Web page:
Tuesday, June 28, 2011

June 28, 2011: Berlin - Potsdam, Olive Wood, Caspar David Friedrich, Biergarten

Today I took the train out to the town of Potsdam, which had been recommended to me as a must-see while in Berlin. It has many preserved historic buildings, both palaces and townhouses.

I opted for a guided bus tour of the town, since the major sites were fairly widespread. We had a chance to get out at all the stops and walk around, which was nice, although I didn't really get to see any of the downtown. The train station, unfortunately, is on the outskirts.

Happily, however, I did accomplish a shopping goal while in the train station - I purchased a lovely olive wood salad bowl set. I'd been looking for one for ages, convinced I would find one for sale in France, but never did - any olive wood bowl I found was very small. Somehow Mark and I had gotten fixated on the idea that this would be the perfect wedding gift for friends of ours, but I'd given up hope we would find it. But there, in the station, was exactly what I'd been looking for. Turns out all the big olive trees (or at least the ones being cut down, rather than harvested for olives) are in Africa (Tunisia, if I remember right).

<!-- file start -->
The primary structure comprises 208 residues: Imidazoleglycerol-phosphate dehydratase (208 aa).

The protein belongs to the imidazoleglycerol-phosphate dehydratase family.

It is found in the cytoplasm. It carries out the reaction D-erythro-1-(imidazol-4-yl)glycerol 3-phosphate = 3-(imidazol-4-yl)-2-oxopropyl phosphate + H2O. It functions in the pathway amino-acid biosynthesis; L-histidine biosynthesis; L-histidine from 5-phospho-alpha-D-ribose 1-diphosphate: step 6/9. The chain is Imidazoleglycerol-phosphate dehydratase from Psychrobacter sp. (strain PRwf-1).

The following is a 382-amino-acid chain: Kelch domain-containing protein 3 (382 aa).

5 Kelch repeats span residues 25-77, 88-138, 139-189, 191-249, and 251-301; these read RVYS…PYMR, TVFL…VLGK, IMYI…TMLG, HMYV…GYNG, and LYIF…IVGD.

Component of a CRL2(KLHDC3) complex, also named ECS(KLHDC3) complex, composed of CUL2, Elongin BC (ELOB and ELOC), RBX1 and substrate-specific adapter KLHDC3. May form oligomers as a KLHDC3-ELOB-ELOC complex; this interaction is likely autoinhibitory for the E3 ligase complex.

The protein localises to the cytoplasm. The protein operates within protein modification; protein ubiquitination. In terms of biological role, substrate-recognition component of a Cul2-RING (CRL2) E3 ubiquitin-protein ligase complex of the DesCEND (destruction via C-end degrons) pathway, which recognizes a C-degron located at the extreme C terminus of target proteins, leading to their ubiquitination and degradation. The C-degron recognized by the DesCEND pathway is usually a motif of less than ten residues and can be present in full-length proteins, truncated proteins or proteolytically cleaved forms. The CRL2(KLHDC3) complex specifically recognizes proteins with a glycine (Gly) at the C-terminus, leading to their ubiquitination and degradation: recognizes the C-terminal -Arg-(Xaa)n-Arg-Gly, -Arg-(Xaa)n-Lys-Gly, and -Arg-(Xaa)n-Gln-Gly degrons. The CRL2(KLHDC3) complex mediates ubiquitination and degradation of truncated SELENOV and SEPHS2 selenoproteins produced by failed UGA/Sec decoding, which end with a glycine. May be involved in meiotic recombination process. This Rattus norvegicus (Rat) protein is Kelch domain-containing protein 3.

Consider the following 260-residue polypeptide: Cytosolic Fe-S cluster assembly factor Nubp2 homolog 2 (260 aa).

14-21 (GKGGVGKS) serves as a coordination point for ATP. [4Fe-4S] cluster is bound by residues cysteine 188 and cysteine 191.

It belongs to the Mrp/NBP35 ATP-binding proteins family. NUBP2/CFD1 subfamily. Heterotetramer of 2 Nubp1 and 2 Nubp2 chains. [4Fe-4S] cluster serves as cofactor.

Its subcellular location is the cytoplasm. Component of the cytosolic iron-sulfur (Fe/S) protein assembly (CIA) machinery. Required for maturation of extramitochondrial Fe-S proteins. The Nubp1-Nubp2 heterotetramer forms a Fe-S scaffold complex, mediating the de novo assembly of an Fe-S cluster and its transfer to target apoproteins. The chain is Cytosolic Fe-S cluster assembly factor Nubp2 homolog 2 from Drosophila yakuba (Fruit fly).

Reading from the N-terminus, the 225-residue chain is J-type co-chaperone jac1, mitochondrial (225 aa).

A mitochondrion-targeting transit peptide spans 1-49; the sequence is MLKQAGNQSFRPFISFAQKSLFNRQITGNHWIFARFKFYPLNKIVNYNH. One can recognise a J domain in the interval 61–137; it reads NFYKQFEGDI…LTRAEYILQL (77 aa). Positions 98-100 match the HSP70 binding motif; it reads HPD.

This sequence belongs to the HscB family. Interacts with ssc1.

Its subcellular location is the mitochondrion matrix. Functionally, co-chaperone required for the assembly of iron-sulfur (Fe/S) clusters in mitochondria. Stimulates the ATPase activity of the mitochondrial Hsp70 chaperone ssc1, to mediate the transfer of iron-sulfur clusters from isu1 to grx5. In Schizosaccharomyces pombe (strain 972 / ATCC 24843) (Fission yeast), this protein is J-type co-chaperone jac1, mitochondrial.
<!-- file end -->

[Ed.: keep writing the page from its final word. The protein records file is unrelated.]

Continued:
After returning to Berlin I stopped in at the Alte Nationalgalerie, because it has paintings by a favourite artist of mine, Caspar David Friedrich. It was smaller than the museums I'd visited in the days prior, which is probably just as well, as I was starting to get a bit museumed out.

In the evening I met Mark and his colleagues from the university at one of the local Biergartens. There's certainly something a lot less formal about eating out in Germany, compared to France, that reminds me of being home in Toronto. It's just about time to return to Canada...

Sisters (but not, I think, twins) on our tour, dressed identically

Edible chard in the ornamental flower border

A roof with "eye" dormers

One of several palaces that we visited

Potatoes left at the grave of King Frederick II, who persuaded his subjects to eat them by setting up "guards" around his potato patch (making a formerly suspicious new plant suddenly desirable)

 Caspar David Friedrich "The Lone Tree" 1822

A detail of the painting - such a diverse array of colours in the green meadow

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